The chocolate scene in the Bay is radical, innovative, and deep. That said, few players in the cacao game have deeper historical ties to this city than the folks at Ghirardelli Chocolate Company. Now the company hopes to step into the 21st century in a major way. The Ghirardelli Chocolate Experience Store, inside the Woolen Mill Building at Ghirardelli Square in San Francisco, is re-opening to the public on May 20 after an extensive redesign. Ghirardelli wants to not only look better, but also share the behind-the-scenes smells and sights of chocolate making. “It’s one of the most iconic places in San Francisco,” says Ghirardelli Square’s VP of Retail and Ecommerce Justin Reese. “But we realized our retail there was in need of a refresh.”
The 5,985-square-foot space was updated to allow the 170-year-old chocolate company to bring customers into the chocolate making experience. It’s the first time the company will make fresh chocolate bars in store, alongside roasting hazelnuts and almonds, for customers to try. The makeover was led by Eight Inc., the Bay Area design firm responsible for the Ex Machina sleek style of Apple’ retail stores. For further design inspiration, Reese says the company and designers looked to Ghirardelli’s own brand. “Ghirardelli Square is a one-of-a-kind original,” Reese says. “It’s such a special place. We didn’t need to copy anything else.”
The retail offerings won’t change much. The main draw are still the sundaes, with nods to Ocean Beach and Land’s End in the sea salt and brownie sundaes, respectively. The Pick & Mix, Ghirardelli’s term for building one’s own bag of their legendary chocolate squares, is a chance for fans to build their own grab-bags; the shop produces more than 40 flavors of chocolate squares — with more than 20 available for purchase every day. Customers can personalize their tins, too, with on-site photo printing to apply to the tins and bags at no extra cost, making this the Build-A-Bear Workshop of chocolate shops.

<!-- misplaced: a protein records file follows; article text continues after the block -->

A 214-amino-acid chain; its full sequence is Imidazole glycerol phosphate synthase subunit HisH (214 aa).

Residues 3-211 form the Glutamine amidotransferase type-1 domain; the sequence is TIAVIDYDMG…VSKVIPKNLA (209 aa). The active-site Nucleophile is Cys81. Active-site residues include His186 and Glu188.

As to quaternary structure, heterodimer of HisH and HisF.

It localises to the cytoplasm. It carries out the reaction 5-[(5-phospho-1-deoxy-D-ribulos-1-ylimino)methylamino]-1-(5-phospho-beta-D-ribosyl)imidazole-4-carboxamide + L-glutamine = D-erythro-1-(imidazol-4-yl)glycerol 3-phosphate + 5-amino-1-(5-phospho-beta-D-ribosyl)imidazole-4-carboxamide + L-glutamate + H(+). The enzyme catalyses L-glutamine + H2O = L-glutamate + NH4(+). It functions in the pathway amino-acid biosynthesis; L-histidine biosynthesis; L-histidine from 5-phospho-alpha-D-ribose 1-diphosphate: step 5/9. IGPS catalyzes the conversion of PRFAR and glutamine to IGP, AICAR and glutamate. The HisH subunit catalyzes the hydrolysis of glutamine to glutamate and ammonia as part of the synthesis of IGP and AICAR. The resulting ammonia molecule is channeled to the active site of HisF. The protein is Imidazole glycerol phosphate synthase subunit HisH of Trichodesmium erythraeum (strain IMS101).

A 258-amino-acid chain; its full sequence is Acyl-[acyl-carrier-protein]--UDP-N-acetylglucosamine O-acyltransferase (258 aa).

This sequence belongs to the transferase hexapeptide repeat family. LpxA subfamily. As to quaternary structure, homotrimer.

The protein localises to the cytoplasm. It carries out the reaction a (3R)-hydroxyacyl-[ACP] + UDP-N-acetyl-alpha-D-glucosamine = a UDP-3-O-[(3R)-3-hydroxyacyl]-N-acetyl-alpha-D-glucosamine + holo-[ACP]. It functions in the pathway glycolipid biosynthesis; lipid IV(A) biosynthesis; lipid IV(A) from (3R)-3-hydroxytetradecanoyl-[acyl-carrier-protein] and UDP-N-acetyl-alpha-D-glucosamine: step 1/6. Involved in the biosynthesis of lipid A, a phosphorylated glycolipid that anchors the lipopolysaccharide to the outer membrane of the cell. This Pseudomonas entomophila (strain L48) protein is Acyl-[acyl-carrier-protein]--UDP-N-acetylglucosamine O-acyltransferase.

Steve Genzoli, Ghirardelli’s head of R&D, is giddy at the idea that customers will be able to smell everything from the just-formed chocolate bars to the baking waffle cones. “We do a number of things really well, but this is the first time we can really showcase it,” Genzoli says. “Few people have tasted a freshly roasted nut. You put that inside the chocolate and it explodes inside your mouth.” Now fans will get that full olfactory experience as they wait for their order, or as they browse the shop and the offerings at the historic San Francisco landmark. Huge windows will let fans see Alcatraz and bring some natural light to staff as they take care of operations in the back.
Tourists and locals alike have long flocked to Ghirardelli Square, and that engagement with multiple communities was top of mind during the redesign. Ghirardelli supports the Boys and Girls Club in the Bay; at the beginning of May, Ghirardelli brought a parent involved with the Boys and Girls Club to throw the first pitch at a Giants game. “We see Ghirardelli Square as a way to further our partnerships,” Reese says. “This isn’t a radical change. It’s about shining light on the great things we do.”